D-Day Dispatch: The first reporter on the beach
NORMANDY (Reuters) - Seventy years ago, Reuters correspondent Doon Campbell was the first reporter to set foot on the Normandy beaches with the sea-borne forces seeking to liberate Europe from Nazi Germany.
Campbell was 24 at the time, the youngest British war correspondent covering the invasion. He stayed with Reuters for 30 years, covering other events including the assassination of Gandhi. He died in 2003, aged 83.
The following is taken from his book ‘Magic Mistress – A 30 year affair with Reuters’, published in 2000:
"A smudge, brown on black in the far distance, marked our landing-area. The craft zigzagged the last mile or two, dodging the shells now coming out to meet us. There were ships everywhere, one or two smoking or even sinking, some fouling uncleared obstacles, but most of them swinging massively towards the hazy coastline that was Normandy.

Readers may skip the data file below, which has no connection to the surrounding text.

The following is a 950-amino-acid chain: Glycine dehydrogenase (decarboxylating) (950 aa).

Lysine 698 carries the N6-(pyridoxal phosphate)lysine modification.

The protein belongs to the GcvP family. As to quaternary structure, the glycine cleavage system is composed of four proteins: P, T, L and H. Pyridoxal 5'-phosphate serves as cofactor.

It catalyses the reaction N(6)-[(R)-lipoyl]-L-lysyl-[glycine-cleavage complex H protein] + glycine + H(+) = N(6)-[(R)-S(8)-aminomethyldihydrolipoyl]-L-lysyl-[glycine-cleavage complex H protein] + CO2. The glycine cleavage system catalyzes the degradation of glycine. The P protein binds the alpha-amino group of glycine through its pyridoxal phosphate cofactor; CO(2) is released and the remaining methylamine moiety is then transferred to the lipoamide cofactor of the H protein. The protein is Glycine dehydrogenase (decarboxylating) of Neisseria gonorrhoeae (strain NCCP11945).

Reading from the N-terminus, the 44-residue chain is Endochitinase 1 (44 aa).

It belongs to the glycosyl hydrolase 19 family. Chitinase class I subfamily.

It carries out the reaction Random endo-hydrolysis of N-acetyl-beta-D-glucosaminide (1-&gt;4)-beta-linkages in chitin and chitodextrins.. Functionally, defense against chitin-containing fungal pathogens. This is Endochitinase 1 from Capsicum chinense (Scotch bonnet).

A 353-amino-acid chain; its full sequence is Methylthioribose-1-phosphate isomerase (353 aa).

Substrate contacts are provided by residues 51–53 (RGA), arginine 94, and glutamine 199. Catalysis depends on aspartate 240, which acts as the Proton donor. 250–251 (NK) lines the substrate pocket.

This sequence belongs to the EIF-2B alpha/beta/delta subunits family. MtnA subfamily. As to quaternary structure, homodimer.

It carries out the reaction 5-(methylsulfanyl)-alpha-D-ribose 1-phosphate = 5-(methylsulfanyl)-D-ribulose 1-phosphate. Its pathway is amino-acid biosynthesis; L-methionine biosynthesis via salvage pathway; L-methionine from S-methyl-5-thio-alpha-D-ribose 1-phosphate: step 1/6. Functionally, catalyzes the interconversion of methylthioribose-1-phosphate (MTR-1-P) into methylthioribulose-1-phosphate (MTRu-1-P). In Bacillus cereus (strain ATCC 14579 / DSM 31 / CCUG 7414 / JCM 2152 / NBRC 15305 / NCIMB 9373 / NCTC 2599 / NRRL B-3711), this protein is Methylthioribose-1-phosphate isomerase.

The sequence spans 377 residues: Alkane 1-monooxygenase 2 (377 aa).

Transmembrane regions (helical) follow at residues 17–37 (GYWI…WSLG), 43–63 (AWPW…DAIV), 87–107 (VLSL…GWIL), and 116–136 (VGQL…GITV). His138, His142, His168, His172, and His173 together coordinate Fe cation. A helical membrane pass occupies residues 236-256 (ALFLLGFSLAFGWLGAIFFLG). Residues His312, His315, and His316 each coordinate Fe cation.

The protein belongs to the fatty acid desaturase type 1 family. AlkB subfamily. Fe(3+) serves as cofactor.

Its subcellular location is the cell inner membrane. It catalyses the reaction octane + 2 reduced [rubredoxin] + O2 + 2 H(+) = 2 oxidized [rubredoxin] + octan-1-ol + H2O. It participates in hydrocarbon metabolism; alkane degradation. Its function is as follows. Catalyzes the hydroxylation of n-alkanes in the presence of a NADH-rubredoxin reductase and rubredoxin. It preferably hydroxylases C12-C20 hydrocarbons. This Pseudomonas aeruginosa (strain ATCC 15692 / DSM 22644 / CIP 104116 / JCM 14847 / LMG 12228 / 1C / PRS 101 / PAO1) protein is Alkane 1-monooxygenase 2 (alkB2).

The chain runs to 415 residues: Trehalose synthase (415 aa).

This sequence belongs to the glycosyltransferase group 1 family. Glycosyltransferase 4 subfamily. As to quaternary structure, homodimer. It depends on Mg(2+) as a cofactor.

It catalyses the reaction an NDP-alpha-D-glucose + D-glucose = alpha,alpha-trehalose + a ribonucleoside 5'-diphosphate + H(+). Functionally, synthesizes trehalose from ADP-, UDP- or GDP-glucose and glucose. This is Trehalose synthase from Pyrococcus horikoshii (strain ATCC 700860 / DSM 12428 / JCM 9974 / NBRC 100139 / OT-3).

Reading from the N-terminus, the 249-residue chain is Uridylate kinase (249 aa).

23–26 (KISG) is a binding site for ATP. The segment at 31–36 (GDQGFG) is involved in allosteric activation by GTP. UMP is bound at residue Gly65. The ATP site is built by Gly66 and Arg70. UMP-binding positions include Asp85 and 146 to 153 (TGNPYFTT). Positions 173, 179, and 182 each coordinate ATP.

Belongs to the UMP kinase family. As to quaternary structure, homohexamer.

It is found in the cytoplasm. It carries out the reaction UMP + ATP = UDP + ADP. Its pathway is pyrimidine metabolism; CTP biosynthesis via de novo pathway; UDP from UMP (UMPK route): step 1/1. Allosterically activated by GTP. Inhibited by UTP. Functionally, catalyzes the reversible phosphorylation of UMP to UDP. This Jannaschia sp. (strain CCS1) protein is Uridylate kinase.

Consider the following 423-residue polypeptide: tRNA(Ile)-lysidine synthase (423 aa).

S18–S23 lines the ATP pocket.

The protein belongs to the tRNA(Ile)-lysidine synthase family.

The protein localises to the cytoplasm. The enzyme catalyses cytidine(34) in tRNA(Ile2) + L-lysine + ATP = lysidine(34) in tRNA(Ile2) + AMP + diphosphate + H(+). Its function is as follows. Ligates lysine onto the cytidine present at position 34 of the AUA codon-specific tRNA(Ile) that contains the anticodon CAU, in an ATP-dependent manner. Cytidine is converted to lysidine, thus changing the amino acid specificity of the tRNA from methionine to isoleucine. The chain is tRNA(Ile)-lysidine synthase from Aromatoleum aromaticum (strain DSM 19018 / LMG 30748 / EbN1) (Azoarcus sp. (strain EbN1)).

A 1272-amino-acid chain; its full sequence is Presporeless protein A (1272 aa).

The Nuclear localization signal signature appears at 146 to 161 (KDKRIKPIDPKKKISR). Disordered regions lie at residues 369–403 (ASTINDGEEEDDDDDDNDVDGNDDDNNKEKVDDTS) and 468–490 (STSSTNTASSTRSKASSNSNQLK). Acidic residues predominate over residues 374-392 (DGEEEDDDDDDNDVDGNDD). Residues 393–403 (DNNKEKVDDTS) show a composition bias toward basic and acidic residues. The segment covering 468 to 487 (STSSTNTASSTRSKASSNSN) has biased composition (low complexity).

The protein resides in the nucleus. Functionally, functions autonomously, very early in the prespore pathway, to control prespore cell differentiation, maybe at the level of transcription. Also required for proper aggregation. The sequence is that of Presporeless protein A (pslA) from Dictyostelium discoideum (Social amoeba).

"For the final lap, the skipper opened the throttle, and at 09.06 we rammed Sword Beach. The ramp thrown down from the landing-craft was steep and slippery, and I fell chest-deep into the sea lapping the mined beaches.
"The commandos, their faces smeared with camouflage grease, charged ahead. I struggled. My pack, sodden and waterlogged, strapped tight round my shoulders, seemed made for easy drowning. But a lunge forward, helped by a heave from a large corporal already in the water, gave me a first toehold.
"Ahead lay the beach. It was a sandy cemetery of the unburied dead. Bodies, some only half-dead, lay scattered about, with arms or legs severed, their blood clotting the sand.
"Behind me, through fountains of water raised by exploding shells from the coastal batteries, little ships were nudging into the shallows, and behind them a vast armada of battleships, cruisers, destroyers and close support vessels put down a paralyzing bombardment. Continued...